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Coty's Camillo Pane Discusses the Beauty Giant's Future

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Actress, writer and producer Issa Rae represents the new look of the CoverGirl brand.

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“Speed is absolutely part of the [Coty] culture,” said Camillo Pane, CEO of Coty, during a recent CEW Newsmaker Forum in New York. “This can be a differentiating factor and a competitive advantage.”

Further reading: Coty x Beauty Story & the Future of Retail

He added, “The beauty business no longer gives us the luxury to do things in a sequential way. Those times are gone.” In effect, he said, there is much less time to review data before making key decisions.

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Pane noted that this pace of business advantages small, nimble brands and that large companies like Coty need to “challenge themselves” to keep up.

“This is going to be the biggest merger in the beauty industry—and a complex one.”

“In beauty, you have to start with your emotions—with your heart and gut,” Pane said of his decision-making process. “This is how we began the conception of [the CoverGirl revamp] idea, when the team started working with a new agency [for CoverGirl], Droga5. You have to hit the core with the consumers first. Then you have to do the disciplined work to confirm this approach with consumers to have the right feedback and refine it to make sure you do it the right way.”

He added, “I’m definitely somebody who likes to play with creativity and allow the team to work with it … and then of course there will always be the quantitative confirmation with consumers.”

Inside Coty’s Massive Brand Integration

“It’s important to make the integration successful,” said Pane. “This is going to be the biggest merger in the beauty industry—and a complex one.” Indeed, the 2015 $12.5 billion deal spanning salon professional, hair styling, retail hair color, cosmetics and fine fragrance, comprised 43 brands, including:

Wella Professionals (and its sub-brands), Sebastian Professional, Clairol Professional, Sassoon Professional, Nioxin, SP (System Professional), Koleston, Soft Color, Color Charm, Wellaton, Natural Instincts, Nice & Easy, VS Salonist, VS ProSeries Color, Londa/Kadus, Miss Clairol, L’image, Bellady, Blondor, Welloxon, Shockwaves, New Wave, Design, Silvikrin, Wellaflex, Forte, Wella Styling, Wella Trend, Balsam Color, Hugo Boss, Gucci, Lacoste, bruno banani, Escada, Gabriela Sabatini, James Bond 007, Mexx, Stella McCartney, Alexander McQueen, Max Factor and CoverGirl.*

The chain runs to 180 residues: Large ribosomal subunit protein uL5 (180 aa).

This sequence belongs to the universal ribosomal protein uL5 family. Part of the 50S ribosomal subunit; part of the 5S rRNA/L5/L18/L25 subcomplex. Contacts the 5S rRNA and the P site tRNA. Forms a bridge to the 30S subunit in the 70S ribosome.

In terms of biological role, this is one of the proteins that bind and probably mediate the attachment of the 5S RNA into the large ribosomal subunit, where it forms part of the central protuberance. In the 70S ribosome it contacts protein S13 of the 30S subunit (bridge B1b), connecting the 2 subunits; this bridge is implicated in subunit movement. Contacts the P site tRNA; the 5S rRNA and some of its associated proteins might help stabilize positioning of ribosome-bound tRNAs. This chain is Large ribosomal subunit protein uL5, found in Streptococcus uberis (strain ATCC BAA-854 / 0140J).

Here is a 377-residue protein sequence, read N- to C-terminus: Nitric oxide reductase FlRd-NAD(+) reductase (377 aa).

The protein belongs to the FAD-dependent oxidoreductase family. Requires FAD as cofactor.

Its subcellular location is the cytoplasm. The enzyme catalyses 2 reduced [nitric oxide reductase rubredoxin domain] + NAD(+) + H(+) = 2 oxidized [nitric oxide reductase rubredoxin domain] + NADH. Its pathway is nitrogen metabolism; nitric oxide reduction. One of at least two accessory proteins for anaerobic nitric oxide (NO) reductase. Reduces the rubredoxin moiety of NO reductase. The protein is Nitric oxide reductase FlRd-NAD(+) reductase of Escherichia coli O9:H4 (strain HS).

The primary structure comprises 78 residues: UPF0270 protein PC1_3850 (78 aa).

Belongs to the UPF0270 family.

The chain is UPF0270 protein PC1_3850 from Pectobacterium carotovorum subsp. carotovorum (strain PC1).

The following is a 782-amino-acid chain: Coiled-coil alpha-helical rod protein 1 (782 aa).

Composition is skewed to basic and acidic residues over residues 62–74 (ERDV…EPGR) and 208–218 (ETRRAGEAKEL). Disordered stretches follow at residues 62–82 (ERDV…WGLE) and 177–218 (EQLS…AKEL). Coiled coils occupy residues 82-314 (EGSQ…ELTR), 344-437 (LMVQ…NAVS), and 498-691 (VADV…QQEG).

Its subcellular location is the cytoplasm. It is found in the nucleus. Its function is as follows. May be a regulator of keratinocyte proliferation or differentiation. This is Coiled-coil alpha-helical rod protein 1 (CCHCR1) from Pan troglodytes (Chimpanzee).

Pane noted that the P&G merger took place through a Reverse Morris Trust structure, which meant that P&G had to carve out the companies to be integrated into Coty and set them up as an autonomous entity before Coty took ownership.

"I believe the new campaign is an anchor of a fundamental truth, which is you can be who you want to be."

The deal represented a split-off transaction in which P&G shareholders could elect to participate in an exchange offer to exchange P&G shares for shares of Coty. P&G shareholders also had the option of exchanging all, some or none of their P&G shares.

“Because we organize ourselves in three different divisions with three different headquarters … we had to decide where we put [each] division,” said Pane. 

Coty ultimately decided to decrease its seven locations to four, housing consumer beauty in New York, luxury in Paris and professional in Geneva, in addition to a corporate headquarters in London. This required a relocation of hundreds of employees, ensuring the company had proximity to the right players for each division, as well as the right location from which to draw relevant talent.

CoverGirl’s Makeover

Pane also discussed the revamp of the iconic CoverGirl brand, which had lost market share in recent years under P&G ownership. Pane noted that CoverGirl’s essence had remained relatively unchanged since its founding.

“When we took [CoverGirl] over a year ago … we tried to understand if the emotional connection of the brand with consumers was still there,” said Pane. “We had an amazing slogan that had been relevant for so many years. A lot of people would have decided that it was a sacred cow that couldn’t be touched. But for us, what is important is to truly connect emotionally with consumers. I believe the new campaign is an anchor of a fundamental truth, which is you can be who you want to be. This is much more profound and relevant with the world now.”

"We’re at the beginning of a complete overhaul of the brands.”

The brand’s reinvention began with a new purpose statement, “I Am What I Make Up," and pledged to help people "embrace their unique identities and unapolog­etically create any version of themselves.”

CoverGirl also introduced an array of diverse women as spokespeople, including pop star Katy Perry, 69-year-old dietitian Maye Musk, actress and producer Issa Rae, Ayesha Curry, motorcycle racer Shelina Moreda and personal trainer Massy Arias.